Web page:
(CN) – French Finance Minister Bruno Le Maire spent a busy weekend defending the government’s 2020 budget aimed at combating climate change, while some environmental advocates say it doesn’t go far enough.
The budget proposal was unveiled publicly last week and was accepted Friday by the Council of Ministers, a group of senior French officials.
Le Maire, who was appointed by President Emmanuel Macron in 2017, made appearances on French television on both Saturday and Sunday defending the budget.
“The [predicted] level of growth is not enough to finance the energy transition,” Le Maire said in defense of the corporate tax cuts included in the 2020 budget package.
The budget reduces the overall tax burden on both households and businesses, including an elimination of a housing tax on all primary residences in the country. Its repeal was part of Macron’s campaign promises as well as a demand of the Yellow Vest protestors, a populist movement that seeks lower taxes on fuel and household expenditures.
The budget also includes a number of measures that make up the so-called Big Investment Plan, which aims to address four major problems in France: carbon emissions, employment, economic competitiveness and the digital fluency of the government.
As part of the plan, the government aims to introduce an eco-tax on flights departing France, reduce fuel subsidies for certain industries and increase investment in renewable energies. There will also be a 41 million euro, or about $44.7 million, allowance for the newly created Biodiversity Office.
Two days prior to the budget unveiling, the French government released the results from the first Green Budget Initiative, part of Macron’s call to “make our planet great again,” a jab at U.S. President Donald Trump.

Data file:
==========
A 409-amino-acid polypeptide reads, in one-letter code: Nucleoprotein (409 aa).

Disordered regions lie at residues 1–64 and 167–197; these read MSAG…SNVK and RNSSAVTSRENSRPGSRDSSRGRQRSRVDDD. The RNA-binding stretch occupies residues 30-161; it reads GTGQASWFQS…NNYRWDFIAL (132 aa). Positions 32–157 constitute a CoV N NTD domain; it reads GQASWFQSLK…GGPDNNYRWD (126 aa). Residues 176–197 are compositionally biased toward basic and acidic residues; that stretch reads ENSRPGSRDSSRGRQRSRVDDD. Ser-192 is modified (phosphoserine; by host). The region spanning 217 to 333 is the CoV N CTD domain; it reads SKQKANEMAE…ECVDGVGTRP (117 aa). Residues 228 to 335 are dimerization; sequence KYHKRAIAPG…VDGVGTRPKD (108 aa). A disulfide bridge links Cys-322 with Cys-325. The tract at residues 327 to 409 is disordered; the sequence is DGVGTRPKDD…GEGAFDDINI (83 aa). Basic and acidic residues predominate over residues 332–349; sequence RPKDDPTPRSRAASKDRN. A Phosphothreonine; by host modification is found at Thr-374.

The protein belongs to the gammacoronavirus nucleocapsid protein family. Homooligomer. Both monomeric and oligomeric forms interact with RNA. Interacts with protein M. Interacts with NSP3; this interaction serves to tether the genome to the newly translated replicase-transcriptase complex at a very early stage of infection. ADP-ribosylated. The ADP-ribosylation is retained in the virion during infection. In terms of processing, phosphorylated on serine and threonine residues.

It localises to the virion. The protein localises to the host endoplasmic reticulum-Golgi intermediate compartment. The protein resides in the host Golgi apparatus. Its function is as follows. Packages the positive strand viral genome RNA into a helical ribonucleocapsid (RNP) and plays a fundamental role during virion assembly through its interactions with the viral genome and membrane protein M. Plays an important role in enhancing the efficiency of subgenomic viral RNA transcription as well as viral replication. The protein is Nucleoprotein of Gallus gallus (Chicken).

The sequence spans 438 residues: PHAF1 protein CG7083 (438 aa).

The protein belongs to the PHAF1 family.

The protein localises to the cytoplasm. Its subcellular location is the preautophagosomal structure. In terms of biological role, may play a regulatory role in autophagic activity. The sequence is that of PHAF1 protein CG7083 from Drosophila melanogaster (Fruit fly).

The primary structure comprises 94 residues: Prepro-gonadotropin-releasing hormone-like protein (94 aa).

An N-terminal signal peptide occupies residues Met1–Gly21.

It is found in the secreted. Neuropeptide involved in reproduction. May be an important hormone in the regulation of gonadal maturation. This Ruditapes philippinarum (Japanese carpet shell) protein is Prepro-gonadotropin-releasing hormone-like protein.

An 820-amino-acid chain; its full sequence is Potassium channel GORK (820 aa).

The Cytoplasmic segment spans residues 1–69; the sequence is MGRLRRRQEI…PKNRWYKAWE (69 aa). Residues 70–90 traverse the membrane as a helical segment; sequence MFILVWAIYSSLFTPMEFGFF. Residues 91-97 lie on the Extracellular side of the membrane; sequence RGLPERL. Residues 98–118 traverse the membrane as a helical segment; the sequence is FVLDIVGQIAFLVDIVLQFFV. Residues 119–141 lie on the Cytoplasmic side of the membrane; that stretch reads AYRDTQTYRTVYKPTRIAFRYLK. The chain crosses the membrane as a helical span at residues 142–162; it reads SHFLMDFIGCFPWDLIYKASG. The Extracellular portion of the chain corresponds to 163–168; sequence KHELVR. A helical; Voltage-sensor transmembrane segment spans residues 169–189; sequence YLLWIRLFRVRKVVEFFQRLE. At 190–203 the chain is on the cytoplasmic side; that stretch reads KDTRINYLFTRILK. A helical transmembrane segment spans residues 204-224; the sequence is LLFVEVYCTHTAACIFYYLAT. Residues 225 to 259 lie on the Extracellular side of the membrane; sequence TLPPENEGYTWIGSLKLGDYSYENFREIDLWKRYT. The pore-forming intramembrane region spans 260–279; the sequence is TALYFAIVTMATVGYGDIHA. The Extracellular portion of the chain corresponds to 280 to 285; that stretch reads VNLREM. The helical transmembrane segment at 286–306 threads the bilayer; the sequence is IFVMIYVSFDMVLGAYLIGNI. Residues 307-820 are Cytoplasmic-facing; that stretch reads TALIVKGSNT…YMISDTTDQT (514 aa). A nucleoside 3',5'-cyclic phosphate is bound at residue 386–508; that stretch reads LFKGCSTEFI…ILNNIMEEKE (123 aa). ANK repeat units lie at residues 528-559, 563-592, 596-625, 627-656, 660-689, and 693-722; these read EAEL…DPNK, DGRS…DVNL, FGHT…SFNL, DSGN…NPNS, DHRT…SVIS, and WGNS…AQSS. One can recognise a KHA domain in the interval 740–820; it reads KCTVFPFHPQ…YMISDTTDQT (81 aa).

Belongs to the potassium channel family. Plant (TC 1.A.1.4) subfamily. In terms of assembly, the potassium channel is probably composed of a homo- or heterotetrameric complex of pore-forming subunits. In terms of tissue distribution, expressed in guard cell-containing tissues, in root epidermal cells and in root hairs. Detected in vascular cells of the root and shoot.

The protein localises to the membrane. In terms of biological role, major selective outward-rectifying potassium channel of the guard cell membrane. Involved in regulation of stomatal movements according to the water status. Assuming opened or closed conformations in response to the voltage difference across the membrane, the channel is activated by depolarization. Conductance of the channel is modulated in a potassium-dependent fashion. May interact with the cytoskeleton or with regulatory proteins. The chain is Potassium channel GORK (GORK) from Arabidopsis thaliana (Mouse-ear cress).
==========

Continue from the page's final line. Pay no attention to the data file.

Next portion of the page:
Following the United States’ announcement that it would withdraw from the Paris climate agreement, France began working together with the intergovernmental Organization for Economic Co-operation and Development and Mexico to create a system that could assess national budgets on their environmental impact. The system rates all expenditures in France’s budget on a scale of -1 (direct harm to the environment) to 3 (directly produces an environmental good or service).
Auditors at the Inspectorate General of Finances, the country’s interdepartmental auditing body, found the vast majority of the 2020 budget was neutral (400 billion euros), while 35 billion euros in expenses was mostly positive for the environment and 25 billion euros was mostly negative.
According to Gérald Darmanin, France’s minister of public accounts, subsidies for fossil fuels make up the most environmentally harmful sections of the budget.
The Climate Action Network, a coalition of French environmental and social groups, issued a statement calling the budget “an essential step” but indicated that measures did not go far enough.
Aurore Lalucq, a French member of the European Parliament with the left-wing party Place Publique, said, “At the moment, the ‘green budget’ looks a bit like greenwashing.”
Coverage of the budget was overshadowed in French media by the death of former French President Jacques Chirac on Thursday.